Far as Hooter knew, Rowdy had always furnished some roping and cutting stock, but the last few years he'd added a new twist, partnering with some clients to background and grow cattle at their places, keeping stock fresh along the way.

"Good for you. How are the girls?" Hooter asked.

"Brenda, she's as pretty as ever, even sweeter and still puts up with me. Our Maggie, just as sharp as her mama, and playing ball like a demon. She's a senior this year, can you believe it?"

Hooter couldn't. Last time he'd seen Maggie she was a little girl, running poles on a big buckskin gelding and winning.

"I bet they came undone when they saw you like this."

"Yeah, then about lynched me when they figured out how it happened."

Hooter hadn't intended on coaxing his friend into a corner, but it turned out that way.

"OK, I'll tell you, but you got to promise to be kind," said Rowdy.

Hooter grinned. They both knew that was asking too much of the other one, depending on the story.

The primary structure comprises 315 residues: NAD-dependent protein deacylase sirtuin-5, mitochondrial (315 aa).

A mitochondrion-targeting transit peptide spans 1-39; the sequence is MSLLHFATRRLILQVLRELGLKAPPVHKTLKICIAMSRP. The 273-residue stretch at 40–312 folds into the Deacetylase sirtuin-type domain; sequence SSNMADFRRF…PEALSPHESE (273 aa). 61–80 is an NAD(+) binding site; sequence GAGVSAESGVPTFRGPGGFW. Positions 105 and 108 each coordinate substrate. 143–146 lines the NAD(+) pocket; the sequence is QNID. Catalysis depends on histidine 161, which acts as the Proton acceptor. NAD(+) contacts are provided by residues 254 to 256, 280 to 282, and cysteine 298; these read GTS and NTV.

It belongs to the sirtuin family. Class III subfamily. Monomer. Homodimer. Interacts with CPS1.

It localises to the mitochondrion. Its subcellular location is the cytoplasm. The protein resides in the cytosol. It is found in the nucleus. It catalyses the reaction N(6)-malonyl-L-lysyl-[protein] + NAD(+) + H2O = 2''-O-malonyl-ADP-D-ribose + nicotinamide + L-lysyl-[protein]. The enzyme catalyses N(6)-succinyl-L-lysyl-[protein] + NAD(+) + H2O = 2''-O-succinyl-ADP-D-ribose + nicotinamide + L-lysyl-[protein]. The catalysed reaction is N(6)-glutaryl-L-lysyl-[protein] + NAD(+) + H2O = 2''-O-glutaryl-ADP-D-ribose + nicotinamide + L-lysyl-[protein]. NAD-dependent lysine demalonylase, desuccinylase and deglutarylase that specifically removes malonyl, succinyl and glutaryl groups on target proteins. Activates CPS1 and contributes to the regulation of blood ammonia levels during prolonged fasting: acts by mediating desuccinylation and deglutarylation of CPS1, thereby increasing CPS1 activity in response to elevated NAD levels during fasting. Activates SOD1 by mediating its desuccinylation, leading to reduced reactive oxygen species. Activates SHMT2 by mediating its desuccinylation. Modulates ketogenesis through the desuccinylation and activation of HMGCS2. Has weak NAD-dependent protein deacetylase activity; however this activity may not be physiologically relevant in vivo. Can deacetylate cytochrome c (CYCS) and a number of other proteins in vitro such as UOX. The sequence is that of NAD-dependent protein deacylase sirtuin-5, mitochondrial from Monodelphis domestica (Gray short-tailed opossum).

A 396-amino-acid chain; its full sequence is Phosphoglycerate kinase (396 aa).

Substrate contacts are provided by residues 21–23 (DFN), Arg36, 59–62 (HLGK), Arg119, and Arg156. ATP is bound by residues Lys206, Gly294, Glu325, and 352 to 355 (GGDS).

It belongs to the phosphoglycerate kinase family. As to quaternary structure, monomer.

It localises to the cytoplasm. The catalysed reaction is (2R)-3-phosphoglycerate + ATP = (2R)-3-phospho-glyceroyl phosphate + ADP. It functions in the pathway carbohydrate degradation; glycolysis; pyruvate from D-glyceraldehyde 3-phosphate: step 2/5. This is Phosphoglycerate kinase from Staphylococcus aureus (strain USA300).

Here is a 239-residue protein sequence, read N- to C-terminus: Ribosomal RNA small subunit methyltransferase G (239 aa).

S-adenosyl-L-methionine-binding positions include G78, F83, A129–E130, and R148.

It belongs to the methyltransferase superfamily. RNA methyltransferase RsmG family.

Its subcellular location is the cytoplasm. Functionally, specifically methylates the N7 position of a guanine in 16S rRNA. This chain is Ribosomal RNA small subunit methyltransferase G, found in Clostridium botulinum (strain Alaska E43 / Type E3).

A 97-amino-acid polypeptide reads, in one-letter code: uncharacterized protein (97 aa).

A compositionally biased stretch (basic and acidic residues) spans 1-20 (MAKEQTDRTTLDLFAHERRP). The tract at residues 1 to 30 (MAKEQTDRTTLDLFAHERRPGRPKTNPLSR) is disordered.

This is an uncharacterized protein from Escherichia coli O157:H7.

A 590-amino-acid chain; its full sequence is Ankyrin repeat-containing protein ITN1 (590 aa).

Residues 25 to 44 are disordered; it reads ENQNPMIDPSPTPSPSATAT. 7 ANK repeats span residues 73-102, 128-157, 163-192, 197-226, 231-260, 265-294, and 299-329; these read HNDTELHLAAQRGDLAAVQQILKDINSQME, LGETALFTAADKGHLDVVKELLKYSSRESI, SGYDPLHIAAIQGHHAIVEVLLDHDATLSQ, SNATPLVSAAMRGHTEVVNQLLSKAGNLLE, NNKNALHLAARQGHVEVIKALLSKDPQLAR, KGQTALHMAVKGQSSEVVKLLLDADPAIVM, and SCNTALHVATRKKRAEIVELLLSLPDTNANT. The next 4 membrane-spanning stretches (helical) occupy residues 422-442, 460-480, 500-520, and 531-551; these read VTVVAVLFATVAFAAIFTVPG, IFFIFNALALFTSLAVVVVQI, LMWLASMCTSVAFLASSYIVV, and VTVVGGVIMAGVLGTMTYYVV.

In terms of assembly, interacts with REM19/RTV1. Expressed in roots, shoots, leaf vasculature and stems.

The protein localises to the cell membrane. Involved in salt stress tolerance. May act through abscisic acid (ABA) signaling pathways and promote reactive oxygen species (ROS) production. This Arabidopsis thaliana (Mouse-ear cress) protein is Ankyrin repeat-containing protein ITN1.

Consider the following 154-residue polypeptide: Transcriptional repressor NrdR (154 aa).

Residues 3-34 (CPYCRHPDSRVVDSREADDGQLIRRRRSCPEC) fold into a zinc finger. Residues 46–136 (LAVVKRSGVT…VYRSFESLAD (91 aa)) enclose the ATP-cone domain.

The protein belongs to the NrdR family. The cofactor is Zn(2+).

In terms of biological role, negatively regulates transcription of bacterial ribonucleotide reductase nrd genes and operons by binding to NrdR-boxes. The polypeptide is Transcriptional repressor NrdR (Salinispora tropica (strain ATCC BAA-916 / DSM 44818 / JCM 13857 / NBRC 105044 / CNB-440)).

"I don't know if you remember that old barn that we refurbished."

"Of course I remember. Nobody could forget if they'd seen it."

The barn in question was massive and iconic. Down below were stalls on either side, a tack room, granary and small shop. Plenty of room in between to store some equipment. The hay loft had doors at both ends, complete with block and tackle.

"And you know how we put up a couple of basketball hoops in the loft, for when there was room to play?"

"Yep." In fact, Hooter and Rowdy had played one-on-one up there a couple of times. Hooter could still hear the hollow reverberation with every bounce of the ball, the haze of dust glowing all around, how slick the floor was.

"Well, I hadn't been up there in a while. It was a nice day, so I opened the doors. I got to sweeping up and noticed an old ball laying there. There wasn't any air in it of, course, but..."

"But, you had to see if you could get close."